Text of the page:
John Dies at the End, the new film from exalted director Don Coscarelli screened last night at The Alamo Drafthouse to a packed house full of hardcore genre devotees. John Dies, also having played earlier this year at Sundance, enjoyed a friendly audience for what the director insists is the true premiere of the finished product here at SXSW.
As John Dies begins David and John are a couple of twenty-something burnouts who encounter a black goopy substance at a party one night. The “drug,” which goes by the street name “soy sauce,” gives them a host of new abilities (and side effects) but namely it allows them to read minds and transcend space and time. Oh and it also opens them up to a world of Lovecraftian horrors. It’s literally a vegan’s worst nightmare. From there, David and John take it upon themselves to rescue mankind from danger and imminent destruction.
John Dies takes place primarily in flashback, with the main character David Wong(the same as the novel’s author) recounting a series of increasingly bizarre events to reporter Arnie Goldstone (Paul Giamatti), a format that works against the movie at times. From what I’d read about the book/film prior to the screening I had come to expect something between the Hellblazer series and Naked Lunch, having seen it now it seems the latter and the subsequent film adaptation by David Cronenberg is the closer approximation.
Just as with Naked Lunch, John Dies has a lot to offer fans of the original as well as the uninitiated. Anyone willing to cast themselves into the madness is certain to have plenty of fun along the way. Chase Williamson, who plays Wong, is great in a deadpan slacker sort of way. The newcomer feels very at home with the material, never missing a beat to pouring on the sarcasm or shoot a pointed glance towards the camera, all while shrugging off an onslaught of ghastly multidimensional monsters and rudely placed phalli. As Coscarelli revealed during the Q&A, there were some doubts about the newcomer earlier on. Williamson’s first scenes on set were a series of rapid-fire monologues many opposite Giamatti, a truly daunting task. But any fears were quickly assuaged once the cameras were rolling and the result is great in a series of opening scenes.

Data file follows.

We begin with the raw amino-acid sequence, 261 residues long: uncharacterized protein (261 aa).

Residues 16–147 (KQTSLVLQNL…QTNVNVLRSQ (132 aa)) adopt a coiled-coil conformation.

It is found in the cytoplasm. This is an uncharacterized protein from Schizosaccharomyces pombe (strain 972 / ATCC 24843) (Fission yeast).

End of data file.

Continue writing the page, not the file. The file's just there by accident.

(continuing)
However, problems do begin to develop once we’re firmly planted within Wong’s world. Roughly halfway through, the exposition becomes increasingly convoluted and unclear, which in turn bogs down the pacing. I was more than willing to be carried along by the madness but as more and more was thrown at me I found myself needing the elements to coalesce into something that made sense. Not necessarily a neat little box wrapped up with a bow but something that gave me confidence that it wasn’t just sloppy storytelling or difficulty reigning in the zanier elements of the book. And maybe that would not be so surprising. It’s a problem many novels face when making the jump to the screen. As Coscarelli mentioned afterward it was certainly no easy task condensing the novel’s 384 pages down to the 115 that were in the final shooting script.
There’s a lot to like here: it’s outrageously funny, visceral and hallucinogenic. Everyone, from the new faces to the old pros like Clancy Brown and Glynn Turman (and Giamatti, of course), give solid performances. If Coscarelli had any doubts about adapting the source material they don’t show in his direction which is calm and assured. My hope is that fans of the book will find a lot to like in the movie. However, many John Dies virgins may leave with their minds blown but not necessarily impressed.